Bayesian Reasoning the Social Domain
CitationCao, Jack. 2019. Bayesian Reasoning the Social Domain. Doctoral dissertation, Harvard University, Graduate School of Arts & Sciences.
AbstractPeople are simultaneously attuned to group-based statistics and to norms concerning fairness. While group-based statistics support Bayesian principles, norms concerning fairness underlie egalitarian values. This dissertation examines the judgments people make when Bayesian principles and egalitarian values are both at stake. The findings of three papers reveal that people employ group-based statistics in their social judgments even when they believe it is inappropriate to do so. In Paper 1, people eschewed obvious and relevant statistics in their explicit judgments but hewed with these statistics in their implicit judgments – both before and after individuating information was learned. In Paper 2, people shared less money with a third party who made a judgment that was consistent with established statistics. These people even incurred financial costs on themselves to punish this third party. However, these very same people used statistics as a Bayesian statistician would to render the same judgment that they found morally and intellectually repugnant when offered by someone else. In Paper 3, people continued to rely on statistics even when Bayesian reasoning dictated that these statistics should be ignored. This resulted in not only a statistical error, but also a moral error according to people’s own standards of conduct. These findings suggest that people’s unwitting reliance on statistics may be a barrier to the fairness they desire. This dissertation concludes with a discussion of how psychological science can contribute to newly emerging but pressing issues about the rise of artificial intelligence in what were once exclusively human domains.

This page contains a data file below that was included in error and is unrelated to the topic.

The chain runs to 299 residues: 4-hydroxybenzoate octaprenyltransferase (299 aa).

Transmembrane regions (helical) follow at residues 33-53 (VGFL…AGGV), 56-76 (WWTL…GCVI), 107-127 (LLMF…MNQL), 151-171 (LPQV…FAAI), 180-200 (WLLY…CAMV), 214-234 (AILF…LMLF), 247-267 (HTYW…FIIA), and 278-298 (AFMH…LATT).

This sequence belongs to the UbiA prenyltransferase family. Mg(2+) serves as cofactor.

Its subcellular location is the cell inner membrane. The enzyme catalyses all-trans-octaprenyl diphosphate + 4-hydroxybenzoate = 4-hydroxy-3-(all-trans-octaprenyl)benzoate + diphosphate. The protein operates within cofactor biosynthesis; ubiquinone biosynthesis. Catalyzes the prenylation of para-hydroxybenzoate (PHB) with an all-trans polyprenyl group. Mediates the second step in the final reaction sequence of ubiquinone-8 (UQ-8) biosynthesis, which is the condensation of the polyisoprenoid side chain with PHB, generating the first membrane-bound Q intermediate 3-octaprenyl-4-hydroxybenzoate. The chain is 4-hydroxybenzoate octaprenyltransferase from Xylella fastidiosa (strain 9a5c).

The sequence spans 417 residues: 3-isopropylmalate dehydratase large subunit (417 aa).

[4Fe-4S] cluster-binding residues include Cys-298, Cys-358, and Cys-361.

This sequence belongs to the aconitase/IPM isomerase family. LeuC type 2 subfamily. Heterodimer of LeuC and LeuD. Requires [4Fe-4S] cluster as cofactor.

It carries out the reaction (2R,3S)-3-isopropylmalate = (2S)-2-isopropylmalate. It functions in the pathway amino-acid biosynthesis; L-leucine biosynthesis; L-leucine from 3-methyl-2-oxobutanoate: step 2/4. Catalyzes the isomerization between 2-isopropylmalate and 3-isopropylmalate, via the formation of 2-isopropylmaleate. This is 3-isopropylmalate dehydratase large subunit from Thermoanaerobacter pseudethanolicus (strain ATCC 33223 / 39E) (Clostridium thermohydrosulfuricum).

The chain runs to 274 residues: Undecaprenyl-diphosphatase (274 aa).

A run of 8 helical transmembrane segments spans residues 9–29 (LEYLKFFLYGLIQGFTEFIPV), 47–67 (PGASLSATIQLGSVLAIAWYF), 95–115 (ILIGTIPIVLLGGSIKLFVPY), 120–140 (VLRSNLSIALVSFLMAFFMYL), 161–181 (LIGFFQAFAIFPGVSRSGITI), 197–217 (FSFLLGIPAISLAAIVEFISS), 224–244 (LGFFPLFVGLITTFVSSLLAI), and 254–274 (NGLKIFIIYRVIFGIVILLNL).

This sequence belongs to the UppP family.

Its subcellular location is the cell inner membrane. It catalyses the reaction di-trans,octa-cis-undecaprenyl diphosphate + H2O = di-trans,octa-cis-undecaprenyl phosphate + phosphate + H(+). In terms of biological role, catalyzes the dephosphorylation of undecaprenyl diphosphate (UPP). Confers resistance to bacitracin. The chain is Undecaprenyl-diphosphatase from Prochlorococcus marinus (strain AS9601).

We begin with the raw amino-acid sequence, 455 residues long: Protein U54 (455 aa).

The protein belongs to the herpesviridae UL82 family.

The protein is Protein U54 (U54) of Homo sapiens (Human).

Citable link to this pagehttp://nrs.harvard.edu/urn-3:HUL.InstRepos:42029778
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